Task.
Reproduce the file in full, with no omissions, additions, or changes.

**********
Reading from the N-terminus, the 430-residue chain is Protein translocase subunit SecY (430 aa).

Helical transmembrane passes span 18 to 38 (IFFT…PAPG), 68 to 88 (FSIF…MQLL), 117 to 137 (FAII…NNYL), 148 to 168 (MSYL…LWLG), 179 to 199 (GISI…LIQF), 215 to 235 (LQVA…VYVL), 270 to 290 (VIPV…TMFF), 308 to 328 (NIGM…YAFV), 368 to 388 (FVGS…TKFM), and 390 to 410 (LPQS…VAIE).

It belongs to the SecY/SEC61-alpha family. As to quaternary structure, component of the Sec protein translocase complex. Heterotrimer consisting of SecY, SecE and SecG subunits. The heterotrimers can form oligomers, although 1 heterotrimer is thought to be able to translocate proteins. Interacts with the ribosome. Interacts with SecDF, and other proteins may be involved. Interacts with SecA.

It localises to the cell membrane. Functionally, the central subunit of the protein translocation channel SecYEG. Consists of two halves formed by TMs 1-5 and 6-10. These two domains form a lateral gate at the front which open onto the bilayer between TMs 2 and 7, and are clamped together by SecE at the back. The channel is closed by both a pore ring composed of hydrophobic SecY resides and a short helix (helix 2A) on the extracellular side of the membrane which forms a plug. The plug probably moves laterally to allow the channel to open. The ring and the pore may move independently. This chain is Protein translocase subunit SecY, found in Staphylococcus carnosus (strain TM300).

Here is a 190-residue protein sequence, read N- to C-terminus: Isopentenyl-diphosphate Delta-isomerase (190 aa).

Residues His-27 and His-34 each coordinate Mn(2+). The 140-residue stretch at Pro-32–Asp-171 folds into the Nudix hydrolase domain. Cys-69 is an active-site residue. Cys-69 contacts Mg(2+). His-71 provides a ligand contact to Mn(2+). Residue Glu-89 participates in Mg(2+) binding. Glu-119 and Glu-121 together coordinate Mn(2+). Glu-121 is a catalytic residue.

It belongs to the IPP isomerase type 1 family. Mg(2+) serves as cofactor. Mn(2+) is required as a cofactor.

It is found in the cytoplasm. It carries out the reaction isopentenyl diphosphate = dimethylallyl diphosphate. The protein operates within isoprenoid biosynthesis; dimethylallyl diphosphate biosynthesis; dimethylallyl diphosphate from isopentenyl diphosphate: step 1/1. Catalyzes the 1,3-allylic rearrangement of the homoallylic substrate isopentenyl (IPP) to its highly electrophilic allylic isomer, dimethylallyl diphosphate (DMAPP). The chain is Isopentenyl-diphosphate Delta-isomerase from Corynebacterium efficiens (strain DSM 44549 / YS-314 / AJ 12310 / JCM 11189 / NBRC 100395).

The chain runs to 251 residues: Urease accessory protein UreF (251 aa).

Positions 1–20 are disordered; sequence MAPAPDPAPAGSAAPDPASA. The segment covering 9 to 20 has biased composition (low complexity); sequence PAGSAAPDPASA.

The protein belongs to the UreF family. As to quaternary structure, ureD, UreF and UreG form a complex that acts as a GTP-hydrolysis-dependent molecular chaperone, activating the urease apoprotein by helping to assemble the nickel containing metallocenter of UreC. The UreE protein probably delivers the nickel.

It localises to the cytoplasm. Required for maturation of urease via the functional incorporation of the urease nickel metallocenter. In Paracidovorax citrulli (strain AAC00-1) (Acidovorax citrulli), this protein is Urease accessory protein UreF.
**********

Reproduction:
Reading from the N-terminus, the 430-residue chain is Protein translocase subunit SecY (430 aa).

Helical transmembrane passes span 18 to 38 (IFFT…PAPG), 68 to 88 (FSIF…MQLL), 117 to 137 (FAII…NNYL), 148 to 168 (MSYL…LWLG), 179 to 199 (GISI…LIQF), 215 to 235 (LQVA…VYVL), 270 to 290 (VIPV…TMFF), 308 to 328 (NIGM…YAFV), 368 to 388 (FVGS…TKFM), and 390 to 410 (LPQS…VAIE).

It belongs to the SecY/SEC61-alpha family. As to quaternary structure, component of the Sec protein translocase complex. Heterotrimer consisting of SecY, SecE and SecG subunits. The heterotrimers can form oligomers, although 1 heterotrimer is thought to be able to translocate proteins. Interacts with the ribosome. Interacts with SecDF, and other proteins may be involved. Interacts with SecA.

It localises to the cell membrane. Functionally, the central subunit of the protein translocation channel SecYEG. Consists of two halves formed by TMs 1-5 and 6-10. These two domains form a lateral gate at the front which open onto the bilayer between TMs 2 and 7, and are clamped together by SecE at the back. The channel is closed by both a pore ring composed of hydrophobic SecY resides and a short helix (helix 2A) on the extracellular side of the membrane which forms a plug. The plug probably moves laterally to allow the channel to open. The ring and the pore may move independently. This chain is Protein translocase subunit SecY, found in Staphylococcus carnosus (strain TM300).

Here is a 190-residue protein sequence, read N- to C-terminus: Isopentenyl-diphosphate Delta-isomerase (190 aa).

Residues His-27 and His-34 each coordinate Mn(2+). The 140-residue stretch at Pro-32–Asp-171 folds into the Nudix hydrolase domain. Cys-69 is an active-site residue. Cys-69 contacts Mg(2+). His-71 provides a ligand contact to Mn(2+). Residue Glu-89 participates in Mg(2+) binding. Glu-119 and Glu-121 together coordinate Mn(2+). Glu-121 is a catalytic residue.

It belongs to the IPP isomerase type 1 family. Mg(2+) serves as cofactor. Mn(2+) is required as a cofactor.

It is found in the cytoplasm. It carries out the reaction isopentenyl diphosphate = dimethylallyl diphosphate. The protein operates within isoprenoid biosynthesis; dimethylallyl diphosphate biosynthesis; dimethylallyl diphosphate from isopentenyl diphosphate: step 1/1. Catalyzes the 1,3-allylic rearrangement of the homoallylic substrate isopentenyl (IPP) to its highly electrophilic allylic isomer, dimethylallyl diphosphate (DMAPP). The chain is Isopentenyl-diphosphate Delta-isomerase from Corynebacterium efficiens (strain DSM 44549 / YS-314 / AJ 12310 / JCM 11189 / NBRC 100395).

The chain runs to 251 residues: Urease accessory protein UreF (251 aa).

Positions 1–20 are disordered; sequence MAPAPDPAPAGSAAPDPASA. The segment covering 9 to 20 has biased composition (low complexity); sequence PAGSAAPDPASA.

The protein belongs to the UreF family. As to quaternary structure, ureD, UreF and UreG form a complex that acts as a GTP-hydrolysis-dependent molecular chaperone, activating the urease apoprotein by helping to assemble the nickel containing metallocenter of UreC. The UreE protein probably delivers the nickel.

It localises to the cytoplasm. Required for maturation of urease via the functional incorporation of the urease nickel metallocenter. In Paracidovorax citrulli (strain AAC00-1) (Acidovorax citrulli), this protein is Urease accessory protein UreF.